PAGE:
Deirdre Budd’s Blog

The Importance of your body clock.

Posted on: May 9, 2010

For some years now we have known that an off-kilter body clock can throw off our sleep-wake cycle, eating habits, body temperature and hormones—and mounting evidence suggests a malfunctioning clock may also underlie the mood cycles in bipolar disorder.

In a Indiana University, a new study led by psychiatrist Alexander Niculescu, researchers found that children with bipolar disorder were likely to have a mutated gene, which codes for a particular  protein, crucial to circadian clock function. The team’s previous work identified alterations to this gene, and other clock genes, in animal models of bipolar disorder.  In the new study, the scientists compared the genomes of 152 bipolar children, with those of 140 typical children. (Children were studied because their moods cycle more rapidly than the moods of bipolar adults, and a quicker cycle suggests a stronger connection to the circadian clock.) The team found that the bipolar children were more likely to have one of four alterations to this particular gene. The investigators suspect that these mutations prevent the body from producing the right amount and type of protein to support normal circadian rhythm.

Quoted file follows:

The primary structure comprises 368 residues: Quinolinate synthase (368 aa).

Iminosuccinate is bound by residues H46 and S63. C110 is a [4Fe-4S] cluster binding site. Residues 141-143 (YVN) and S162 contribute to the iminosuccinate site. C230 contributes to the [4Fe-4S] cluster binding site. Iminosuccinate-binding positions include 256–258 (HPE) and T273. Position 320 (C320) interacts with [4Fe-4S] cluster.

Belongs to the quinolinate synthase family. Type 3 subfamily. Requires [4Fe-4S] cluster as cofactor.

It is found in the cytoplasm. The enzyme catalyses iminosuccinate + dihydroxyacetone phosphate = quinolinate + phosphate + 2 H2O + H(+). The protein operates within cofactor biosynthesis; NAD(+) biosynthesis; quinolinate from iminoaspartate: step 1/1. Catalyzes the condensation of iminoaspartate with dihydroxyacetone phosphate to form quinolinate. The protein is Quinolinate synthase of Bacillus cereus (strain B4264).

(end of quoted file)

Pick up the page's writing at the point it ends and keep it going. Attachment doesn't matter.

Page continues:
Previous studies have demonstrated that altering the sleep wake cycle has a profound effect on mood. Regulating sleep wake can improve extreme  mood cycles but the experts were not sure why, until animal studies showed  a connection to  the genes that control the setting of circadian rhythms.

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